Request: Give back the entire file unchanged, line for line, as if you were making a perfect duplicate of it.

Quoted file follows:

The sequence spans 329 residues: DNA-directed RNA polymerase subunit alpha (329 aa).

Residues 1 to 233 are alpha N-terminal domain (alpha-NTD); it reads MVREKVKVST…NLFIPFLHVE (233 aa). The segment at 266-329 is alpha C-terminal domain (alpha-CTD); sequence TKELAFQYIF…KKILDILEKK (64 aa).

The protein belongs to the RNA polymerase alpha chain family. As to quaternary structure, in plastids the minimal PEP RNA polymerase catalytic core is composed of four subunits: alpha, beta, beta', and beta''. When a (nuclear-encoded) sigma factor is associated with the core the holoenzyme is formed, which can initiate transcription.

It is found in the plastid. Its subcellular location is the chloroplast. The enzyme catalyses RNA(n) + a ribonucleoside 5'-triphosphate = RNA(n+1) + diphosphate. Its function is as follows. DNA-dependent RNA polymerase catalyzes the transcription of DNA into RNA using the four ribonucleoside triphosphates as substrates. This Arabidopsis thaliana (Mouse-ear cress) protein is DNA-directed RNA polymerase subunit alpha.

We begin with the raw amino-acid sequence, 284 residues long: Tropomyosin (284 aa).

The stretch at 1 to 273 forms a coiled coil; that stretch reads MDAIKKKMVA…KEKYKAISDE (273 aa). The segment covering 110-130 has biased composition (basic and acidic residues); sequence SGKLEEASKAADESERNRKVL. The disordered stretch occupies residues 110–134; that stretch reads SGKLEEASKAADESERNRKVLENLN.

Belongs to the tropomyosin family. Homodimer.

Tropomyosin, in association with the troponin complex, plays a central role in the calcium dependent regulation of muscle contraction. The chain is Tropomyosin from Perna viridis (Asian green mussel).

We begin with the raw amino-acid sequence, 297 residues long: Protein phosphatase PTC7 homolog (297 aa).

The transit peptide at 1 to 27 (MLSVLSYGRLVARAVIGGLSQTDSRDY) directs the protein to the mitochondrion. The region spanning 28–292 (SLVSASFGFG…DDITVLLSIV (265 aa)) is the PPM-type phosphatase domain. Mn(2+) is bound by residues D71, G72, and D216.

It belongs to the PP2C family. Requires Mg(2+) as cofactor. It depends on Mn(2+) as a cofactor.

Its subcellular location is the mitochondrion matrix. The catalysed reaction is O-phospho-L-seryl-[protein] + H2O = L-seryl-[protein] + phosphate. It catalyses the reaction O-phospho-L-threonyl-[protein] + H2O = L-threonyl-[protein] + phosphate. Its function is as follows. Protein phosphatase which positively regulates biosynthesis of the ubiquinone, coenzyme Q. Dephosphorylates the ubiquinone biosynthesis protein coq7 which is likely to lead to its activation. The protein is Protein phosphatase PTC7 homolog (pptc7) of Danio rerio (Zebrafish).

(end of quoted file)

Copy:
The sequence spans 329 residues: DNA-directed RNA polymerase subunit alpha (329 aa).

Residues 1 to 233 are alpha N-terminal domain (alpha-NTD); it reads MVREKVKVST…NLFIPFLHVE (233 aa). The segment at 266-329 is alpha C-terminal domain (alpha-CTD); sequence TKELAFQYIF…KKILDILEKK (64 aa).

The protein belongs to the RNA polymerase alpha chain family. As to quaternary structure, in plastids the minimal PEP RNA polymerase catalytic core is composed of four subunits: alpha, beta, beta', and beta''. When a (nuclear-encoded) sigma factor is associated with the core the holoenzyme is formed, which can initiate transcription.

It is found in the plastid. Its subcellular location is the chloroplast. The enzyme catalyses RNA(n) + a ribonucleoside 5'-triphosphate = RNA(n+1) + diphosphate. Its function is as follows. DNA-dependent RNA polymerase catalyzes the transcription of DNA into RNA using the four ribonucleoside triphosphates as substrates. This Arabidopsis thaliana (Mouse-ear cress) protein is DNA-directed RNA polymerase subunit alpha.

We begin with the raw amino-acid sequence, 284 residues long: Tropomyosin (284 aa).

The stretch at 1 to 273 forms a coiled coil; that stretch reads MDAIKKKMVA…KEKYKAISDE (273 aa). The segment covering 110-130 has biased composition (basic and acidic residues); sequence SGKLEEASKAADESERNRKVL. The disordered stretch occupies residues 110–134; that stretch reads SGKLEEASKAADESERNRKVLENLN.

Belongs to the tropomyosin family. Homodimer.

Tropomyosin, in association with the troponin complex, plays a central role in the calcium dependent regulation of muscle contraction. The chain is Tropomyosin from Perna viridis (Asian green mussel).

We begin with the raw amino-acid sequence, 297 residues long: Protein phosphatase PTC7 homolog (297 aa).

The transit peptide at 1 to 27 (MLSVLSYGRLVARAVIGGLSQTDSRDY) directs the protein to the mitochondrion. The region spanning 28–292 (SLVSASFGFG…DDITVLLSIV (265 aa)) is the PPM-type phosphatase domain. Mn(2+) is bound by residues D71, G72, and D216.

It belongs to the PP2C family. Requires Mg(2+) as cofactor. It depends on Mn(2+) as a cofactor.

Its subcellular location is the mitochondrion matrix. The catalysed reaction is O-phospho-L-seryl-[protein] + H2O = L-seryl-[protein] + phosphate. It catalyses the reaction O-phospho-L-threonyl-[protein] + H2O = L-threonyl-[protein] + phosphate. Its function is as follows. Protein phosphatase which positively regulates biosynthesis of the ubiquinone, coenzyme Q. Dephosphorylates the ubiquinone biosynthesis protein coq7 which is likely to lead to its activation. The protein is Protein phosphatase PTC7 homolog (pptc7) of Danio rerio (Zebrafish).